Louis noted the city's pitch to hold the 2016 Democratic National Convention in Brooklyn, but suggested the limited number of hotel rooms in Brooklyn posed logistical issues.

"We have the most amazing public transportation system," countered Glen. "Barclays is so well served by public transportation." She suggested that taking public transit to the arena would be a much faster trip than from a hotel in another city to the convention site.

When people "get to Barclays, and get to that neighborhood... which really represents the economic and ethnic diversity that is the Democratic Party," she asserted, "it's a no-brainer."

Comment from Brad Lander

I asked Lander, who endorsed the agreement:
  • if he'd been informed about the AMI distribution in the two towers ahead of time
  • if he knew there'd be more family-sized units
  • if the MOU will be adhered to
  • whether he thinks the distribution of units in the next two towers address the gentrification issues that prompted the proposed litigation or were a necessary trade-off.
His response:
As I said when the agreement was announced, I am pleased to see affordable housing, more units for families, and public accountability all accelerated at Atlantic Yards, as a result of the agreement between BrooklynSpeaks, FAC [Fifth Avenue Committee], PHNDC [Prospect Heights Neighborhood Development Council], and the other potential fair housing litigants; FCRC; the City; and the State.
I have been assured that the commitment to 900 total low-income units (out of the 2,250 total affordable units) will be adhered to. You are correct that this band will now go up to 60% (though I would note that "low income" in the de Blasio Administration housing plan is defined as going up to 80%, so these are still a good deal lower than that). The next two buildings will produce 180 of those 900 low-income units.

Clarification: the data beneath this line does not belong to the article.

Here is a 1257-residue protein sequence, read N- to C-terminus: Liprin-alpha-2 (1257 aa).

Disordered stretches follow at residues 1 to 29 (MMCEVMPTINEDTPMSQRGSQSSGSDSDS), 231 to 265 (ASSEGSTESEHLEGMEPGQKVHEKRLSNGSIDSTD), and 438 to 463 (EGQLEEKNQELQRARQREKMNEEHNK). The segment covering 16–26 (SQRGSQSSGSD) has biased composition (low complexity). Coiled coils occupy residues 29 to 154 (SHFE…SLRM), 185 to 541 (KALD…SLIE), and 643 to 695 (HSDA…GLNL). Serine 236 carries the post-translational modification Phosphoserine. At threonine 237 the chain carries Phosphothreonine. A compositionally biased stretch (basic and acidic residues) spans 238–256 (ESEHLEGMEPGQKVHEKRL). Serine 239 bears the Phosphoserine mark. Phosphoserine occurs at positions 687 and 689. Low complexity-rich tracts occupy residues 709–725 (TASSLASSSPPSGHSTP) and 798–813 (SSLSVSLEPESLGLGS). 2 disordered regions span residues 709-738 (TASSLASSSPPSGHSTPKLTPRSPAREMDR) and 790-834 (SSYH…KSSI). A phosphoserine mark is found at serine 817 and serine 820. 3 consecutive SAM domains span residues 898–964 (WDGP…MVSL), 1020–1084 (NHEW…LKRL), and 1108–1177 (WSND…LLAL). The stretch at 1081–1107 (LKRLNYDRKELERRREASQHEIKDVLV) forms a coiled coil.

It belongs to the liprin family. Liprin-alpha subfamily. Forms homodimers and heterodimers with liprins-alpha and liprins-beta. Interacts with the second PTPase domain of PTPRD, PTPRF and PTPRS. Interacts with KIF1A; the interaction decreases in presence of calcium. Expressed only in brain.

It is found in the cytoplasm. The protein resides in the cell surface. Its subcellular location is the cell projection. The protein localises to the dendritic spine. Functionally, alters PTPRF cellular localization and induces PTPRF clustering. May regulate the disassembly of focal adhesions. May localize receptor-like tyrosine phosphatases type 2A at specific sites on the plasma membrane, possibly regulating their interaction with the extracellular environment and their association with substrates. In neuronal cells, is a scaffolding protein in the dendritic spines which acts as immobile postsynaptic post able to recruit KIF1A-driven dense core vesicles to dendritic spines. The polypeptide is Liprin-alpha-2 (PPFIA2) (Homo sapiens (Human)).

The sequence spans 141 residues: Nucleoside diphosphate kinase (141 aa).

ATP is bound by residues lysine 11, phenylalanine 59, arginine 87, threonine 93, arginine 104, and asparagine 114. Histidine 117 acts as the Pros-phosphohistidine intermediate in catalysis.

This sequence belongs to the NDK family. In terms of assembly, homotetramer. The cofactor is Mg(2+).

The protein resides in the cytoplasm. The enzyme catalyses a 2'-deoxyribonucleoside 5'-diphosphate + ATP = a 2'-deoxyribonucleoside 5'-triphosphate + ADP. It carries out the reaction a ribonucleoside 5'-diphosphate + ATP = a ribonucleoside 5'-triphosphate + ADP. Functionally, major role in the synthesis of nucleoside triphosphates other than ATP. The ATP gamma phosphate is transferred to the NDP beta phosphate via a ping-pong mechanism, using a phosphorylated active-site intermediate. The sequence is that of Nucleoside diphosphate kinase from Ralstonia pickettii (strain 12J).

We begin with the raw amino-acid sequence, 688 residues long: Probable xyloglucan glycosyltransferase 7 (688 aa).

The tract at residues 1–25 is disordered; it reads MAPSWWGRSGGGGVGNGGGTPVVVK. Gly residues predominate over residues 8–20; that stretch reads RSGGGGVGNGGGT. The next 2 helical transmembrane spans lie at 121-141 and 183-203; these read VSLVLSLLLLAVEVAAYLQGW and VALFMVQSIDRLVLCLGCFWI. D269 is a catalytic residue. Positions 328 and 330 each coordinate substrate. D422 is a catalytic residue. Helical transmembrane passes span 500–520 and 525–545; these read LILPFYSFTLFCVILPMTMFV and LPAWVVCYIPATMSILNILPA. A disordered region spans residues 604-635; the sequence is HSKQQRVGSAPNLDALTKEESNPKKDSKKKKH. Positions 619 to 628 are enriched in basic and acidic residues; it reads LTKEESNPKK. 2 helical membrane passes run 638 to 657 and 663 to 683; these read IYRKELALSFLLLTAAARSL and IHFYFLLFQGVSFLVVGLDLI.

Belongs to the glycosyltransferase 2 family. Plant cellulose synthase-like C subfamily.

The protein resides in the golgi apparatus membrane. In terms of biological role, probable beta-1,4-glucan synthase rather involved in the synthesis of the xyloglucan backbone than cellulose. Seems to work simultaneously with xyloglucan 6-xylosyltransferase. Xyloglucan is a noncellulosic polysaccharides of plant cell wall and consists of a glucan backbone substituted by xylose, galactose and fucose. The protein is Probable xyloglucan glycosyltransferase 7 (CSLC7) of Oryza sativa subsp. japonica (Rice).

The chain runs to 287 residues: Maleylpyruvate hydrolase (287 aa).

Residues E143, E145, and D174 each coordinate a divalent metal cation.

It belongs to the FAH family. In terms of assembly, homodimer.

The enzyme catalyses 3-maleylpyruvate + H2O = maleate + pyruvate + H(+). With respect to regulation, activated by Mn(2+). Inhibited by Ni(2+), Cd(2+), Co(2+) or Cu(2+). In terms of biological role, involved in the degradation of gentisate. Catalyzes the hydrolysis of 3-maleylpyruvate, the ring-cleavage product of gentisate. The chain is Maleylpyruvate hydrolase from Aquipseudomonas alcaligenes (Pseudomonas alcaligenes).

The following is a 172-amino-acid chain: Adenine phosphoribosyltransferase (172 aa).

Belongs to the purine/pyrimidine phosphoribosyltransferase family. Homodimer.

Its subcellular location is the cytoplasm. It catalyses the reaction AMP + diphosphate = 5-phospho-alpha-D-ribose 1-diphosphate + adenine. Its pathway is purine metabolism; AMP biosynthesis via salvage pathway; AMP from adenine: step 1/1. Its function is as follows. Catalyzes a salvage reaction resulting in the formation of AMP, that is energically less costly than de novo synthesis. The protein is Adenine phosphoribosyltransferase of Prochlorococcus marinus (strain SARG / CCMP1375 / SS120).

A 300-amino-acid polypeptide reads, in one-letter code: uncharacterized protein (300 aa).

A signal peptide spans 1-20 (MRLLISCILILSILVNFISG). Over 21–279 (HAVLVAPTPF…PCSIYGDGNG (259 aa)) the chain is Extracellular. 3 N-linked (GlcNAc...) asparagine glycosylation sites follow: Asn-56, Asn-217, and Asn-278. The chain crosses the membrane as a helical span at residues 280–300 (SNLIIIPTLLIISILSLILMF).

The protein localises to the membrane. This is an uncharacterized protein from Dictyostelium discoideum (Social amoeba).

As Deputy Mayor Glen said tonight on Inside City Hall, 35% of the affordable units at B3 and B14 will be two- and three-bedrooms, which is a significantly higher percentage than in B2. While I was not a part of those negotiations, and did not have advance knowledge of the details, I have been pushing (along with many other elected officials, advocates, and neighbors) for a higher percentage of family-size units, both at Atlantic Yards, and in affordable housing financed by the City of NY more broadly. So I am enthusiastic to see this change.

I'm also glad to see public accountability advanced through the new Atlantic Yards Community Development Corporation.
I believe that BrooklynSpeaks, FAC, PHNDC, PSCC [Park Slope Civic Council], and the other groups in the coalition that was considering litigation achieved very real progress here.
Note that it's not clear--and maybe we won't know until the project goes forward--whether the rest of the MOU will be adhered to or whether the moderate- and middle-income units will skew higher. 

As to the tradeoff between getting units faster while seeing affordable units skew toward six-figure households, well, that question lingers for many of those involved and commenting on the housing deal.